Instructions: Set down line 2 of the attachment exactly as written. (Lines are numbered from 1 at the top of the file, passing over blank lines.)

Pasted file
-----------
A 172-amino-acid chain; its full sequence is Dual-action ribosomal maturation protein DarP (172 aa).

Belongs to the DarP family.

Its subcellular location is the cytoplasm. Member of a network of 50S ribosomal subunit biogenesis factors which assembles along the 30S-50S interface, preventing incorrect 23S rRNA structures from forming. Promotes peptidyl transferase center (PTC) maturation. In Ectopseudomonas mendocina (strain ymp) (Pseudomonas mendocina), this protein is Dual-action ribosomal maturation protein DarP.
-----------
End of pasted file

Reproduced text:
Belongs to the DarP family.